Did Jim Manos actually watch my film, “Right to Harm?” That is the question I asked myself after reading his response to an article posted in the West Valley View on May 8. Several statements by Mr. Manos are false and I am responding to set the record straight.
Mr. Manos stated the film claims “that CAFOs release more than 160 toxins.” The film does not claim that. Did Mr. Manos watch the film? That statistic is stated on our website and has nothing to do with the Hickman’s operation, nor does it refer to the Hickman’s operation. It is in reference to liquefied animal waste and the statistic is from an EPA study conducted in 2015.
Mr. Manos implies that the film states the Hickman’s operation receives government subsidies. No such comment exists in the film. Again, did Mr. Manos watch the film?
Mr. Manos asks how farmers would fertilize their fields without spreading liquid manure. This is an absurd question. Again, did Mr. Manos watch the film? There is over 6 minutes of content discussing pastured animal operations, where animals fertilize a field the same way that have for millions of years. Is that not a viable solution?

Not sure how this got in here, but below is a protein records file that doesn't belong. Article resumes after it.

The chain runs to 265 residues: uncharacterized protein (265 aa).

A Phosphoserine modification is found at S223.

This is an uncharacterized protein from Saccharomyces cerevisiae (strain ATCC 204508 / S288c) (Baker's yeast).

Mr. Manos takes issue with the film’s inclusion of comments from Tonopah residents stating that Clint Hickman’s position as a county supervisor is a “conflict of interest.” Perhaps it is not a conflict of interest, but it’s certainly convenient. We would have a more definitive answer if he had replied to my request for an interview, but he did not.
In the words of Mr. Manos, “Say things often and loud enough and people will begin to believe they are true.” Yes, like a chicken in a tuxedo with sunglasses on. After all, I saw it on a billboard.
Matt Wechsler is the director and cinematographer of “Right to Harm.”